Eat, drink, be merry and drink! Here are some gift ideas for the hard-to-shop-for uncle or an answer to what to bring to an approaching Christmas party. It is far from a comprehensive list of liquors, but these suggestions should be welcomed by anyone who is not on a temperance council, and they shouldn't empty the wallet.
Whiskey (blended): The so-called brown liquors are very popular right now, and not just because of the season. Any one of them would make a hipster present. Take the Tuthilltown New York Whiskey, for example. This is the distillery's house specialty. Each one-off batch is made from a blend of local grains and the barrels used are specifically chosen by the distiller. Each bottle is hand-capped and sealed, and the label comes with a handwritten date. This attention to detail in a present will make the recipient feel quite special.
Rum: Barbancourt five-star rum. Not only is this rum — distilled from pure cane sugar juice rather than molasses — one of the best tasting rums you can buy, but the purchase will also salve your social conscience. Barbancourt originates from Haiti, the poorest country in the Western Hemisphere. There is no good reason for a country a one-hour flight from Miami to be in such poverty. Buy a bottle of their rum. If you are feeling especially beneficent this holiday season, spring for the Barbancourt Reserve du Domaine, aged for fifteen years. And with the gift, you can then rant about the inadequacies of U.S. foreign policy.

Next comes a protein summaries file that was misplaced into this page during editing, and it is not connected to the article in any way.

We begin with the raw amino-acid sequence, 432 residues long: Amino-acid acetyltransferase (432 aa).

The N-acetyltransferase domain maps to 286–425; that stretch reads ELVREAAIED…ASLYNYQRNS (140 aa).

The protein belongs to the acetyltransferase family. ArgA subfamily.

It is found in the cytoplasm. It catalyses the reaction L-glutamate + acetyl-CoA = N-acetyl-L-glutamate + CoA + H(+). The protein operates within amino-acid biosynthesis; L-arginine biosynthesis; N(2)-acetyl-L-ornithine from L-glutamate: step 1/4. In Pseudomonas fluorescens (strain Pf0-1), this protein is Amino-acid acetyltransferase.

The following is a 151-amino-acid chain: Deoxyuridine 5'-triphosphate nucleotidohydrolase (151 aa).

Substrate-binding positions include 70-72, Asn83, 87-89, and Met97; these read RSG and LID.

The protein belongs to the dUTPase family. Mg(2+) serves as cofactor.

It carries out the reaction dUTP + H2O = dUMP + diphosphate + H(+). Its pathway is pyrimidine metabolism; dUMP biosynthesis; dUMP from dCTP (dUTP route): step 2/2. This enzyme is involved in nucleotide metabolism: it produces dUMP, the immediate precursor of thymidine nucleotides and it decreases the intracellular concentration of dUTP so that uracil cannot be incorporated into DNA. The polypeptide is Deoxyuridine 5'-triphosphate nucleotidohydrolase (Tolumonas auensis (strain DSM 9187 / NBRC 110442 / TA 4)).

Bourbon: Bourbon is the most fashionable of the so-called cold weather spirits right now. Kentucky's Buffalo Trace is a good choice for a gift. Its distillery won Whiskey Magazine's Distillery of the Year for three years running — 2005 to 2007. Like the label. Love the taste.
Scotch: I'm not much of a Scotch drinker. I can't think of another beverage for which to be called medicinal is a good thing. As far as gestures go, I hesitate to go into an arena that encourages such fanaticism. It is hard to give the gift of Scotch to a Scotch drinker. There's such room for criticism. For example, you can never give a blended Scotch like Chivas Regal to a single malt collector. Some possibilities: you could find the scotch with the longest, most unpronounceable name. Or you could bring a bottle of Oban. It falls right in the middle between dry, peaty, smoky Scotch and the sweeter, milder sort. It comes from a tiny distillery in a tiny town so it's a little pricey, around $55 a bottle. It's for a favorite uncle. Or aunt. And it's pronounceable.